Top 10 Tips for Microsoft Translation into French

Are you helping with translation into French, but don't have time to study all aspects of the French Style Guide? Here are ten of the most important aspects to keep in mind.

1. Microsoft voice

  • Write short, easy-to-read sentences. The general style should be clear, friendly, and concise.
  • Avoid the passive voice.
  • Avoid slang and be careful with colloquialisms; you can connect with customers, but be professional in doing so.
  • Write naturally: the reader should feel that the text was written in French rather than a translation, so feel free to rewrite. You should convey the exact message, but in such a way it sounds familiar to the French reader.
  • When addressing users, use only the masculine form.


English: You are connected to the internet.

Our style: Vous êtes connecté à Internet.

2. Punctuation

  • Use curly apostrophes (Alt + 146), unless instructed otherwise.
  • Use French quotation marks (« », Alt + 174 and Alt + 175), unless instructed otherwise.
  • Don't use semicolons. Two shorter sentences are better and easier to read.
  • Don't use exclamation points just because they appear in the source. Use stronger words.
  • As with exclamation points, use question marks judiciously.
  • Use colons to introduce lists and explanations. You may use a colon at the end of an introductory phrase even if it's not a complete sentence. Don't use a colon to introduce only one idea (unless it's a quotation or an explanation).
  • Don't overuse capital letters, even if they're used in the English text.


English: How to Create a File

Our style: Création d'un fichier

  • In French, it's recommended to replace the dash (–) with a period, comma, or parentheses when the dash is used to emphasize something or introduce a nonessential element.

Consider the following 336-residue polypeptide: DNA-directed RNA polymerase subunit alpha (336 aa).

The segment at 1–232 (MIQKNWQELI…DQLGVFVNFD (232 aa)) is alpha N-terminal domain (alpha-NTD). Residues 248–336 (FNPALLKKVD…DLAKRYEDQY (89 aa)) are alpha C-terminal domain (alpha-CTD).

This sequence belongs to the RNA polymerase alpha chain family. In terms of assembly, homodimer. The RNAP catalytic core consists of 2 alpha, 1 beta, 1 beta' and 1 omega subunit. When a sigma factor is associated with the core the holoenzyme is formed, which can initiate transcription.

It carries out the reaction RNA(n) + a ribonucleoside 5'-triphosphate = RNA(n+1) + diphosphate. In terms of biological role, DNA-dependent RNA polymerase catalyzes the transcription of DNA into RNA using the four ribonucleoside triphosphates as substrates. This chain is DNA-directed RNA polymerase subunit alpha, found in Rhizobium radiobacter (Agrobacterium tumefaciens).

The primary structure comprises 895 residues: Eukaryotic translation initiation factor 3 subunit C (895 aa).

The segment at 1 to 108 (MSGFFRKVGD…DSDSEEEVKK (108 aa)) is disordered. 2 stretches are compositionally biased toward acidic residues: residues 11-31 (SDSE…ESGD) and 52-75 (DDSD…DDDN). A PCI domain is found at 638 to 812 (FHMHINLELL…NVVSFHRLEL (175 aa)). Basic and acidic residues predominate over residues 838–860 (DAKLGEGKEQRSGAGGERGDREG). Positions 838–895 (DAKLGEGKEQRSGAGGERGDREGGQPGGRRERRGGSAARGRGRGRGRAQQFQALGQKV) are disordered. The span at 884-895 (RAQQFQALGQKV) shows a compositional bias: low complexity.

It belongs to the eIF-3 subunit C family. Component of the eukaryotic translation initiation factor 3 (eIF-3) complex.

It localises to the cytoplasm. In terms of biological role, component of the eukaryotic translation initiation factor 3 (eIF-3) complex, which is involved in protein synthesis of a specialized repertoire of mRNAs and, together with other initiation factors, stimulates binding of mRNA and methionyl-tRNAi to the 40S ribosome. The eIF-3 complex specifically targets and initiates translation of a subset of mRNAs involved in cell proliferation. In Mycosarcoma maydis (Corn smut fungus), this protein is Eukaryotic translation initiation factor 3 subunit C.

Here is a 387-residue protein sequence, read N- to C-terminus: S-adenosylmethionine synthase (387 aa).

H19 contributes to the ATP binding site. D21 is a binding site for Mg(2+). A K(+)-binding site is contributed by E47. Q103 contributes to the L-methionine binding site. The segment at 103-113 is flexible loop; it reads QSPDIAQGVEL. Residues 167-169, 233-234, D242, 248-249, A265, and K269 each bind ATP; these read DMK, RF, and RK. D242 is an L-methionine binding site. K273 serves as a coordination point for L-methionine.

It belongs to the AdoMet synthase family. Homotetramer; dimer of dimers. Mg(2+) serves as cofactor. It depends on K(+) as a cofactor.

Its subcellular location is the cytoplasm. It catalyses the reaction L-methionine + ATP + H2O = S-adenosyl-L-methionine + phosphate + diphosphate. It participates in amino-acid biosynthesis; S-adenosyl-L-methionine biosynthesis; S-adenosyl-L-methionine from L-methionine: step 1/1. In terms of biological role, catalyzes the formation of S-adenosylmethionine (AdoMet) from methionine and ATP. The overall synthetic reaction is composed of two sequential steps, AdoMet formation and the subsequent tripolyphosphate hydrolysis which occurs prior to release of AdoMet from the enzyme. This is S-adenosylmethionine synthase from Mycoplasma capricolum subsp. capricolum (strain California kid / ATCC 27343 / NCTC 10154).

English: Each table in your database should store facts about a single subject—about customers, for example, or products.

Our style: Chacune des tables de votre base de données devrait se limiter à un seul sujet, tel que clients ou produits, par exemple.

3. Nonbreaking spaces

Remember that in French, a nonbreaking space is required before the following punctuation: ; ! : ?.

Also use nonbreaking spaces in the following instances:

  • Between _chapitre_ or annexe and its number or letter
  • As a thousand separator
  • Between a unit of measure or currency and the number that goes with it
  • Between any items that should not be divided onto separate lines
  • Before the percent (%) sign

4. Numbers

The general rule for French is to spell out cardinal numbers from zero to nine unless we are expressing numbers as numbers.


Our style: La mise à niveau vers la version 10.1 prendra cinq à dix minutes.

Our style: Le temps de chargement est estimé à 11 secondes.

5. Acronyms

Write acronyms in capital letters. When an acronym is plural, don't include an -s at the end. When the acronym is localized, it takes the gender of the first substantive.

English Our style
DTP la PAO (Publication assistée par ordinateur)
DBMS le SGBD (Système de gestion de base de données)

When the acronym isn't localized, on the first occurrence, write its full name in French in normal style. After this, place the acronym and the spelled-out English term in italics, in parentheses.